The New Jersey Assembly Community Development and Affairs Committee cleared Angela McKnight’s (D-31) bill that would allow for the creation of civilian complaint review boards throughout the state.
By John Heinis/Hudson County View
Bill A-4656 authorizes the creation of local CCRBs to review police operations and misconduct, also appropriating $800,000 to the New Jersey Attorney General to fund a required civilian complaint review board training course for CCRB members, the state Assembly Democrats office said.
Assemblywoman Shavonda Sumter, the chair of the development and affairs committee, and her running mate, Assemblyman Benjie Wimberly (both D-35), are also sponsors.
“I could not stand by, do nothing and hope this does not happen to a citizen in New Jersey. It is truly a piece of legislation designed by the community for the community,” McKnight said, noting that the Black Lives Matter movement prompted her to introduce this piece of legislation.
McKnight has also come out in support of a similar ordinance in Jersey City, sponsored by Council members Denise Ridley and James Solomon, to pave the way for a local CCRB once the statewide legislation passes – though it hasn’t been introduced yet following last month’s announcement.
Despite the delay, Jersey City Mayor Steven Fulop said he and the city council remain supportive of this initiative.
“I and the city council are strong supporters of this legislation … The laws today in New Jersey, when it comes to filing complaints against police officers for excessive force, don’t allow executives like myself to see or review any of those,” Fulop said, noting that transparency, accountability, and community involvement need to improve.
Newark Mayor Ras Baraka, who is appealing a state Supreme Court decision that prevented his city’s CCRB from utilizing subpoena power, said that the time is now to ensure that there is won’t be another George Floyd-like incident in New Jersey.
“As you stated in the wake of George Floyd’s murder on national TV, we want to make sure things like this don’t happen in New Jersey, but unfortunately, things like this have happened in New Jersey already,” Baraka said.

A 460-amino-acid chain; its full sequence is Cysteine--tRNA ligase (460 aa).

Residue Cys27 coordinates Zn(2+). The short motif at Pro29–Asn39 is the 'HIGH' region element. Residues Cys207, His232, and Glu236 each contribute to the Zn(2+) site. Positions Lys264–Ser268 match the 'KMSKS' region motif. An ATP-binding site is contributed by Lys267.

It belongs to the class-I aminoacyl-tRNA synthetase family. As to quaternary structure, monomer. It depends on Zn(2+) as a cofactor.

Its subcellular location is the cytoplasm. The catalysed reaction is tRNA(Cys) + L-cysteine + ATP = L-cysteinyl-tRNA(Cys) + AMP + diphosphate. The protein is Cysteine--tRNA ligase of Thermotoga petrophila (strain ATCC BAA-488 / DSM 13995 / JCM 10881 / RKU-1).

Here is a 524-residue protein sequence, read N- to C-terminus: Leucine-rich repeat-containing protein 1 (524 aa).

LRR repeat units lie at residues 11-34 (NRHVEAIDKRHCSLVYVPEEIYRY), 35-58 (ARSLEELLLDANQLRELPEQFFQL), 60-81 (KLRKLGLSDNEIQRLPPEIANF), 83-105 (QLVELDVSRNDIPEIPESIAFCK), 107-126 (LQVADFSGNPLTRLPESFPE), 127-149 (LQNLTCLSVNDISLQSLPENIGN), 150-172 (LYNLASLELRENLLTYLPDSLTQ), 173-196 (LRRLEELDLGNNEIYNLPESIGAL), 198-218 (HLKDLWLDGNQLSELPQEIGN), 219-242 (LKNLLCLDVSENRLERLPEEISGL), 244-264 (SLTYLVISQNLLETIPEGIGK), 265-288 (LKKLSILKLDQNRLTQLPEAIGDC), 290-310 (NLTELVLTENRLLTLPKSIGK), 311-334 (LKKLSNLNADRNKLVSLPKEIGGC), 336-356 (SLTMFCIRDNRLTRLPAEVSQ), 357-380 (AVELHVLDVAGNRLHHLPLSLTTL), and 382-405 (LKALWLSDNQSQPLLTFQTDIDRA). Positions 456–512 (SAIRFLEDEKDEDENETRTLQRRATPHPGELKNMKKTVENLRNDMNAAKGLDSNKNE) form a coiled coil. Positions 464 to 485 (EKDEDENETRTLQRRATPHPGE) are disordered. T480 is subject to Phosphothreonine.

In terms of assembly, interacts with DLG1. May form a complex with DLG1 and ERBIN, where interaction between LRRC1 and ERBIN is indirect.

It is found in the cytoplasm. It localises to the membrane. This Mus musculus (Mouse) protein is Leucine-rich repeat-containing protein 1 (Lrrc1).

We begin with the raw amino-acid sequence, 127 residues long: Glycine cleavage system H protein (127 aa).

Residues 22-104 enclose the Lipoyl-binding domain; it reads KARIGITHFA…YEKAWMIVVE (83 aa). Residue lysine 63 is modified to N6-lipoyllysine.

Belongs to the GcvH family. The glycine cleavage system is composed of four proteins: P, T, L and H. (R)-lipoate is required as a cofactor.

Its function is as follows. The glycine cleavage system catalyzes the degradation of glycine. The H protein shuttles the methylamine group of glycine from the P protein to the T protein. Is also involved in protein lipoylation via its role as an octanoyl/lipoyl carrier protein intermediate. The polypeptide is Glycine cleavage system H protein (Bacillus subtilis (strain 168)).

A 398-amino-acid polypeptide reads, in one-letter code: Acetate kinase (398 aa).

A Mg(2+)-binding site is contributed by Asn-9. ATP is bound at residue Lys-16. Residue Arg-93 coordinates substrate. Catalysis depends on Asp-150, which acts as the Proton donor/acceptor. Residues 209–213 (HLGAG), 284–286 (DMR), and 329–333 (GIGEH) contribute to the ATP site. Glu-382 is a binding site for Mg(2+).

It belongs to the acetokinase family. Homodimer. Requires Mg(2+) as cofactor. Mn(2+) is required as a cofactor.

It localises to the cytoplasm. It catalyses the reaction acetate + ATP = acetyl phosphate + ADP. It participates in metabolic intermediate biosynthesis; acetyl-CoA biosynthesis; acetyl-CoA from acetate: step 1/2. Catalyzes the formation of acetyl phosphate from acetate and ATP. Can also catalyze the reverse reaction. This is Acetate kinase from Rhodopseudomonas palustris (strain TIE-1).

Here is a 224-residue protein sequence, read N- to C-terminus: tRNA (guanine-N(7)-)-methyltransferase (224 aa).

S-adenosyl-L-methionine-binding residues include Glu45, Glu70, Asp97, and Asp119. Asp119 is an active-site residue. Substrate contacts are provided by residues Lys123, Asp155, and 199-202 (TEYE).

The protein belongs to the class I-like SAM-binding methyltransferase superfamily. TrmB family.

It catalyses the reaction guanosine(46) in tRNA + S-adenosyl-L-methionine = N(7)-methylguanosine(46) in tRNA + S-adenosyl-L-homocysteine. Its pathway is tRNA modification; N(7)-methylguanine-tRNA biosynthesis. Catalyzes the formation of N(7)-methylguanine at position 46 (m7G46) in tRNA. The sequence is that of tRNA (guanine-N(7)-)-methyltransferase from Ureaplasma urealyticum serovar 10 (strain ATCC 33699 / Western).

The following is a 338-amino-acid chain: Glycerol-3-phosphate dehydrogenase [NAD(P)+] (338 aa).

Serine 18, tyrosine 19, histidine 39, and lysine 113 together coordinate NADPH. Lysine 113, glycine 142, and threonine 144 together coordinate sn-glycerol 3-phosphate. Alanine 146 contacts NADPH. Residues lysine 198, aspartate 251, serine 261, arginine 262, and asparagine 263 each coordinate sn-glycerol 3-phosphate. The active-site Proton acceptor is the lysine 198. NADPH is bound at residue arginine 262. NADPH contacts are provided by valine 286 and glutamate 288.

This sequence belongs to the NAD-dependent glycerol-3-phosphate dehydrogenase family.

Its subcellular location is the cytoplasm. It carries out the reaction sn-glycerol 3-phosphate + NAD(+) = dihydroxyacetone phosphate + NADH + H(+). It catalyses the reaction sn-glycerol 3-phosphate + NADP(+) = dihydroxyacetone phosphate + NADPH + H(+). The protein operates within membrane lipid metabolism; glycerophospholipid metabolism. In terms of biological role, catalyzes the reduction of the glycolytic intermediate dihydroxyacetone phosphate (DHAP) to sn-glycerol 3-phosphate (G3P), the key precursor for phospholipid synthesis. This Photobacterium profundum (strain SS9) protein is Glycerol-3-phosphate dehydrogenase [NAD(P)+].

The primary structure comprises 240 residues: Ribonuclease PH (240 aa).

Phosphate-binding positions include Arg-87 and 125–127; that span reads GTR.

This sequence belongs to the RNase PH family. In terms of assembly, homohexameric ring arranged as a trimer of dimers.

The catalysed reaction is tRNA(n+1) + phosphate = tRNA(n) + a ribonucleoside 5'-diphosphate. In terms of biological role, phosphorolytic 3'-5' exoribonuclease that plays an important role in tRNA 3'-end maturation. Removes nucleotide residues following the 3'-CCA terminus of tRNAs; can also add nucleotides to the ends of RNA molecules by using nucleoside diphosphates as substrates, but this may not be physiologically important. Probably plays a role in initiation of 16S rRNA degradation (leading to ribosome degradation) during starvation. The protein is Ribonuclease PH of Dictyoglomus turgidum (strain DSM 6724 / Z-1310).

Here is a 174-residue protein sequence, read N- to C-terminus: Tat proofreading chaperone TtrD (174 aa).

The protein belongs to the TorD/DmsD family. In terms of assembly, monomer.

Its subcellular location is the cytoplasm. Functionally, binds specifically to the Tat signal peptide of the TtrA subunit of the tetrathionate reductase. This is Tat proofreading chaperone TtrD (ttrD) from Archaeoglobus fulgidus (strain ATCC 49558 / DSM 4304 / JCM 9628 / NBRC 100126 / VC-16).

Several amendments were read into the record prior to public comment, which included mandating at least three CCRB members (down from seven), removing the provision that chairs and vice chairs will serve two year-terms, noting that board members may receive compensation (as opposed to it being guaranteed), as well as that a county civilian review board would have jurisdiction over sheriff’s offices – among other things.
Some activists expressed dismay over the fact that CCRBs would not be able to investigate police incidents until long after an internal affairs unit made a decision.
“We truly believe this bill is the next phase for a movement of civilian oversight,” Sarah Fajardo, the policy director for the state chapter of the ACLU, though noted that parallel, concurrent investigations should be essential.
“I want to ensure that as we fight in Jersey City, and our neighboring city in Newark … that we continue to fight for that subpoena power and concurrent investigatory powers,” added former Jersey City Councilman Chris Gadsden.
Jersey City Councilman-at-Large Rolando Lavarro also noted that this was not supposed to be an anti-police measure, but instead one that simply provides accountability and gives members of the community a voice.
The legislation will now head to Assembly Speaker Craig Coughlin (D-19) for further consideration.